Intergovernmental Platform on Biodiversity and Ecosystem Services (IPBES)
IPBES is the leading intergovernmental body for assessing the state of the planet's biodiversity, its ecosystems and the essential services they provide to society. IPBES is tasked with developing and implementing local, national and international policies. In 2013 Phil Lyver was appointed as one of the five ‘Western Europe and Other Groups’ members to the IPBES Multi-disciplinary Expert Panel, which is the science advisory panel to 118 United Nation members participating in this global assessment. Phil’s whakapapa and long experience in working with iwi on biodiversity projects led to his recent appointment as cochair of the Indigenous and Local Knowledge (ILK) Task Force. This group is working to ensure the participation of ILK holders and the incorporation of knowledge and practices of indigenous communities into the IPBES framework. Building a synergy among ILK systems is crucial to providing policymakers with the best available information for halting the loss of biodiversity and ecosystem services, and fostering resilience to global change.
Global change and trade
Through this strategic investment project we are collaborating with the Computation Institute and University of Chicago to have exclusive access to global-scale simulation studies of climate impacts on crop, forest and pasture yields for our global integrated assessment modelling work for MPI. This year, we finalised high resolution crop and forest productivity simulations for New Zealand (5-km-grid scale), including how alternative management strategies perform under a changing climate and quantifying important uncertainties around these results – a significant step forward from previous simulation studies carried out in New Zealand. These simulations will be used as part of the MBIE-funded Climate Change Impacts and Implications project.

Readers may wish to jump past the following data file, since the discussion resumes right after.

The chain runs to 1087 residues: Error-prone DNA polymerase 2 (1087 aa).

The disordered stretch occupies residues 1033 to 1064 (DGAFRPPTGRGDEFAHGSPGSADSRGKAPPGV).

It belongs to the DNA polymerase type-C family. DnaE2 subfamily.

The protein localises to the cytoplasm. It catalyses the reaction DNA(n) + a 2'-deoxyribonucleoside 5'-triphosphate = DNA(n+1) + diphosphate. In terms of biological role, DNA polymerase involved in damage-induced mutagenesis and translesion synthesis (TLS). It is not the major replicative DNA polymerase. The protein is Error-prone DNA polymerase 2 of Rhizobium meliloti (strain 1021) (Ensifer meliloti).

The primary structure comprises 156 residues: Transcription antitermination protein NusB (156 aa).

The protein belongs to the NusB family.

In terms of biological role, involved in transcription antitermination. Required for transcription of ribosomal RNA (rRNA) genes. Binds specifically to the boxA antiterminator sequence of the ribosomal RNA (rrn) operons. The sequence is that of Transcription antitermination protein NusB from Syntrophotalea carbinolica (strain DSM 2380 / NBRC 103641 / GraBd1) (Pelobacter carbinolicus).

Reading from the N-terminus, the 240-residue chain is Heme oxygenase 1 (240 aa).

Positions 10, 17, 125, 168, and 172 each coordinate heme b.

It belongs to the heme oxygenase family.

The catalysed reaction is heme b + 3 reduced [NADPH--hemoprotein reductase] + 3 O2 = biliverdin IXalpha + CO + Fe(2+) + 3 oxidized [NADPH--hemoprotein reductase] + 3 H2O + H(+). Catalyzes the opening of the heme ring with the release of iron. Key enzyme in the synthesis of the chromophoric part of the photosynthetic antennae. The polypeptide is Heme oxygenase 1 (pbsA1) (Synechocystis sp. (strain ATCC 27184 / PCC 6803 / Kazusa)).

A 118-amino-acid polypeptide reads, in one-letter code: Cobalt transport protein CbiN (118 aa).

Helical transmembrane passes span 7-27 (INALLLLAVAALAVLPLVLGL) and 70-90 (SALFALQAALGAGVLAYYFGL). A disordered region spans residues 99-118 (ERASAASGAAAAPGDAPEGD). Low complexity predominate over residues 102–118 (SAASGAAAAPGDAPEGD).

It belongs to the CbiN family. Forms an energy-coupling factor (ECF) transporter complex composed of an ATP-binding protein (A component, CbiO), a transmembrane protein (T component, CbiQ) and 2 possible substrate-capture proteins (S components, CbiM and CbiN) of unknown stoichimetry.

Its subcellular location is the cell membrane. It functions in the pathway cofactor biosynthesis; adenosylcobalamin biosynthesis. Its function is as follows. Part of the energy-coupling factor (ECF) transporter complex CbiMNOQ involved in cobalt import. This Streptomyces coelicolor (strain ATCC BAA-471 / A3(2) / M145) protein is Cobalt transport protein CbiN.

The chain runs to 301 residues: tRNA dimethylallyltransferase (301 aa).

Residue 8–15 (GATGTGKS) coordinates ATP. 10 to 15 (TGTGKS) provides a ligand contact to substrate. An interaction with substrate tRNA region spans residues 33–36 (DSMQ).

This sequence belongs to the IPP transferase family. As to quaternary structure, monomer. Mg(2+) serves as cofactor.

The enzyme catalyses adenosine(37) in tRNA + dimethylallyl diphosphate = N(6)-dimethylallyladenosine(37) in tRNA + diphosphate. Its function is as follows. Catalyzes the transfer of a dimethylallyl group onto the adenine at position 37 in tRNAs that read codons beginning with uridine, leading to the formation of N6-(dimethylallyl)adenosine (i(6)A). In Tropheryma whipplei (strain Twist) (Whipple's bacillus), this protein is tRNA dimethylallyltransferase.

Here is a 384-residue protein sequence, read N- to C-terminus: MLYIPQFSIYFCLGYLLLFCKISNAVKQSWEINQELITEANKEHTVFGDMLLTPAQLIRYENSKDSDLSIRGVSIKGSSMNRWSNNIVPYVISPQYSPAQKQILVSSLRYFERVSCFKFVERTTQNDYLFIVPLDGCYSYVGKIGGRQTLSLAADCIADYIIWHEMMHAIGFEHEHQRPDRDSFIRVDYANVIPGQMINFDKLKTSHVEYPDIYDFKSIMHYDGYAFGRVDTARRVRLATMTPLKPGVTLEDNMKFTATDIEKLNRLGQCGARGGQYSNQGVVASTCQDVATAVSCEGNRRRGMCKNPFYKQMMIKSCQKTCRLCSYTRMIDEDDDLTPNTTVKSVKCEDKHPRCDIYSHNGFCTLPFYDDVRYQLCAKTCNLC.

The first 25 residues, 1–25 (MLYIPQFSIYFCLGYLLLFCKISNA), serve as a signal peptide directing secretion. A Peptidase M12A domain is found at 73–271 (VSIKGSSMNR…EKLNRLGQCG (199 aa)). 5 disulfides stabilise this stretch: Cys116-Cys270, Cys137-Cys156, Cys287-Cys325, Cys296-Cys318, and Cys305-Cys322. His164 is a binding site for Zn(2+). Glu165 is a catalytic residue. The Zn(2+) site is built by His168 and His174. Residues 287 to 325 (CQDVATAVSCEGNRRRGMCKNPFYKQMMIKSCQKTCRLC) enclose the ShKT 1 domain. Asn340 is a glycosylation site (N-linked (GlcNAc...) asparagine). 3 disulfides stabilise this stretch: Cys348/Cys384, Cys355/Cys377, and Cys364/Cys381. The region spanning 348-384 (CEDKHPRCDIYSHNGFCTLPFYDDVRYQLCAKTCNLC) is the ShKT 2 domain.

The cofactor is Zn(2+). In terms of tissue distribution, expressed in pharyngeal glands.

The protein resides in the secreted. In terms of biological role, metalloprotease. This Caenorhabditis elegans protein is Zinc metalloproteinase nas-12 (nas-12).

This year, we also developed a spatially detailed (5-kmgrid cell) and dynamic economic model of land-based production in New Zealand. The model is based on the New Zealand Forest and Agricultural Regional Model (NZFARM). We can assess impacts of environmental, trade and other economic policies on New Zealand’s primary sector (i.e. agriculture and forestry), including production and export value. The model was also used recently in a larger project for MfE to model the economic impacts of a range of policies to reduce greenhouse gas emissions. Landcare Research and the University of Chicago are currently exploring other outlets for this integrated assessment modelling, including using it to assess climate change impact in regions of the globe outside of the USA and New Zealand.
Australian Invasive Animals Cooperative Research Centre
Mice can reach plague proportions in grain-growing regions of Australia. In collaboration with partners in the Australian Invasive Animals Cooperative Research Centre, we developed ‘MouseAlert’, a prototype hybrid app enabling farmers and others to record mouse activity as they encounter the rodents; collectively the growers can provide us with extensive coverage across problem regions. We can then feed this information into spatial models, developed using NeSI High Performance Computing resources, designed to predict mouse plagues. While the prototype is now being trialled with Australian farmer ‘focus groups’, the ‘citizen science’ approach could be just as applicable to pest species monitoring and modelling in any country. The CRC-funded Australian work will also help us understand how to improve modelling (and hence management of) New Zealand’s invasive species.